A coffee or an espresso maker is a simple and efficient kitchen appliance that helps in the process of preparing coffee without using a different container to boil water in it. Although there are so many types of coffee makers on the market using a large number of preparation methods, the most common of them have the same principle at the basis: the coffee grounds end in a metal or paper filter inside of a funnel, which then tops over a glass or ceramic coffee pot. After that, cold water fills another container. The machine heats the water and eventually pours it over the coffee grounds. However, even if this process seems as basic as it really is, things have not always been that simple. In the past, the process of preparing a cup of coffee was similar to a small worldwide-known tradition.
In the 19th and even in the 20th century, people used to add the ground coffee over the boiled water and mix the two ingredients together until they considered they had reached the proper smell and taste. Only then did they consider the coffee good for drinking. The first "device" ? the ancestor of the coffee maker's industry ? was the "Biggin", created in France. It had a very simple structure, yet similar to that of the modern coffee maker.
Just like the ones from our days, the Biggin had two compartments, one for the grounded coffee and one for the boiled water, which eventually percolated in the first one. Today, when creating a coffee or espresso maker, the principle is the same, the only noticeable difference being the existence of electrical power to sustain the processes of boiling and percolating. The vacuum principle was also useful for making coffee makers, particularly during the 19th century.
It was useful because of the pressure with which the water expands when boiling and of the force with which it drags the coffee backwards when the boiling process is complete and the temperature starts to decrease. The real coffee and espresso maker is the modern percolator, found in almost every home in the world. Their invention dates back to the middle of the 19th century and since then they have known an increasingly worldwide popularity.
Just like the older Biggin, the percolators use the pressure of the boiling water to move towards the coffee. The purpose is to obtain contact between the ground coffee and the boiling water just to mix the flavor in the liquid. After the Second World War, the industry no longer produced coffee makers from aluminum or other attractive metals, since their availability had diminished. That is way these old and conventional materials soon met their replacements with new ones, more attractive or available particularly in the United States of America, and then in the entire world. These were glass and Pyrex, hardly-breakable material with a very interesting look. In addition, this new look was exactly the one that received positive critiques from the consumers, along with their high utility.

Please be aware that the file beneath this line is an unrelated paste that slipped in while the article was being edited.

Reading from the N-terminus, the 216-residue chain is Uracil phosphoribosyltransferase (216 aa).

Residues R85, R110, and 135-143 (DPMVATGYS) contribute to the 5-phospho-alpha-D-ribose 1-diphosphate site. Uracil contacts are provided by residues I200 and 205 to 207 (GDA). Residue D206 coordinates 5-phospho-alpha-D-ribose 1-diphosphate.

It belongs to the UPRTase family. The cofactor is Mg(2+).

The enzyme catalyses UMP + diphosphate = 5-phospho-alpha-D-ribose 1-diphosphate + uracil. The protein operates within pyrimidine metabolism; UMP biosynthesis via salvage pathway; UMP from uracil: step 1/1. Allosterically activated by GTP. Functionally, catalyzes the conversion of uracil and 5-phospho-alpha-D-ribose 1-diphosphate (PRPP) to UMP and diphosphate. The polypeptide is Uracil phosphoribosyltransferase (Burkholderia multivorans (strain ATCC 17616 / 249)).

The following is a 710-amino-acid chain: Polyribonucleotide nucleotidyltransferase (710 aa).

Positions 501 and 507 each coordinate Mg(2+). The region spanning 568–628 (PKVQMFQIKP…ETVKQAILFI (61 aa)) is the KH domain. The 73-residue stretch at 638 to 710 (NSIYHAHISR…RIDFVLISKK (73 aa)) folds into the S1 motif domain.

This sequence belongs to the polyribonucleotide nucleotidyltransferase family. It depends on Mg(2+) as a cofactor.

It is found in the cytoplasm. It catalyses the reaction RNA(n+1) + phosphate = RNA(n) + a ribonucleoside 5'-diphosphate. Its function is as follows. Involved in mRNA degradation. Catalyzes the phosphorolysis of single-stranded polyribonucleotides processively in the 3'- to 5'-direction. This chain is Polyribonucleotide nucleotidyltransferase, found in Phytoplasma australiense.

The standards according to which such a coffee or espresso maker could function have developed each year to reach finally the current times, during which the industry of coffee relies on the high standards of functioning. The first characteristics that a consumer should look for are the temperature of heating, the materials from which the producers have built the coffee maker, the brewing time and, of course, the quality of the mixed coffee flavor. Generally, such a coffee maker will include professional electronic scales, which control the heating process and the pressure of the boiling water.
Due to their increasing number of types and abilities, coffee and espresso makers are each day developing a powerful industry, based on world's third most traded commodity, coffee.
By purchasing a coffee maker or an espresso maker, you acquire the guarantee of enjoying each day a cup of coffee tastier than what you have tried until now.